Task force to improve city’s business climate releases proposals

Establishing a new European school linked to an existing Danish school among suggestions to attract and keep foreign workers

Over 80 recommendations to improve the city’s business friendliness and drive growth across the country were published last week by the Copenhagen Business Task Force, established in March by mayor Frank Jensen.

The recommendations range from improving Copenhagen’s transport links to offering free internet to travellers and reducing the corporate tax rate.

“I established Copenhagen Business Task Force because I wanted constructive criticism and good advice from people who can see things from the outside,” Jensen said.

“I have to say that I am impressed with the work that the group has delivered in such a short space of time. There’s a lot to take in,” he added.

The Business Task Force was set up in order to address fears that Copenhagen was not proving a healthy business environment.

Statistics released by the group demonstrate that Denmark is dependent upon the growth of Copenhagen, with every 100 jobs created in the city resulting in an additional 20 created outside.

According to their findings, Copenhagen is also lagging well behind Stockholm – the self-branded ‘Capital of Scandinavia’ – which has experienced far greater growth in recent years and is also attracting more business to set up Scandinavian headquarters than Copenhagen.

Among the recommendations is a proposed Copenhagen Business Service – modelled on the successful Citizens’ Service (Borgerservice) – where business could be helped with all their issues in one location.

Cutting red tape and speeding up the council decision-making process were also visited, with the ambition to reduce the time it take to have decisions made by 25 percent. They hope that this, and the introduction of better incentives to ensure infrastructure projects finish on time, will fuel growth.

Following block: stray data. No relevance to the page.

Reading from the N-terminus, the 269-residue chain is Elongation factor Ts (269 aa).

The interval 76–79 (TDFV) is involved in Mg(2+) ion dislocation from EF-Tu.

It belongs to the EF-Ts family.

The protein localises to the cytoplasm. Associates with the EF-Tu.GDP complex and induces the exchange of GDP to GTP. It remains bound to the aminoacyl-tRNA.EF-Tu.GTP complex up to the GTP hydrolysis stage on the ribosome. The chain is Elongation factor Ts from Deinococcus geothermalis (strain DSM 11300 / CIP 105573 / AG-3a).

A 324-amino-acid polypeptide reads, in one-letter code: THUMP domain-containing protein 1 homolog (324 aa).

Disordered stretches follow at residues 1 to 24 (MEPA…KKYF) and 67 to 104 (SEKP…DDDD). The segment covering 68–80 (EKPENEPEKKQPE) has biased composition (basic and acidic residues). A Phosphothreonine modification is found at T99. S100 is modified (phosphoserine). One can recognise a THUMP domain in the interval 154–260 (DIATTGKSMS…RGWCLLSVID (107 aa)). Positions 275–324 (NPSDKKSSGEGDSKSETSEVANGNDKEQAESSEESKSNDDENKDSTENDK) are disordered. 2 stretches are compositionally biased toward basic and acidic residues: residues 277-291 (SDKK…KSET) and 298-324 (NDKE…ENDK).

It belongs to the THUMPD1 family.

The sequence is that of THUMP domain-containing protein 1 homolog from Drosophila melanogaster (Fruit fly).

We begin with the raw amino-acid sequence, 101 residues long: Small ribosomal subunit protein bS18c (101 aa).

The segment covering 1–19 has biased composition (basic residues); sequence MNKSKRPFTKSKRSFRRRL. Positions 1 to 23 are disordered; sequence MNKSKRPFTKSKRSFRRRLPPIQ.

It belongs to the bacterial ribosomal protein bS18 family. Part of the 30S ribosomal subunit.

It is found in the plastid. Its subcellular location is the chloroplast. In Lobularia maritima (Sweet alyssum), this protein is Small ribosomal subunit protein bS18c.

The lack of international school places was also recognised as a leading deterrent for foreign workers relocating to Copenhagen. They are therefore proposing that the City Council establish a European school that would teach in English.

The school would be connected to an existing primary school in order to allow the students and families to create networks with Copenhageners, which would make it more attractive for them to stay in the country.

Factfile | Copenhagen Business Task Force targets

– Five percent annual increase in gross domestic product by 2020

– Four percent annual increase in productivity by 2020

– Population growth of 8.5 percent by 2020

– 20,000 new private work places by 2020

– More new growth initiatives with global ambitions

– Copenhagen to become northern Europe’s leading location for international business headquarters

– Improve the image of business life in Copenhagen and appear the most attractive city to run a business for both international and foreign businesses

– Copenhagen should move at least ten places up the list of best local business climates. It currently stands at 83rd out of 96 councils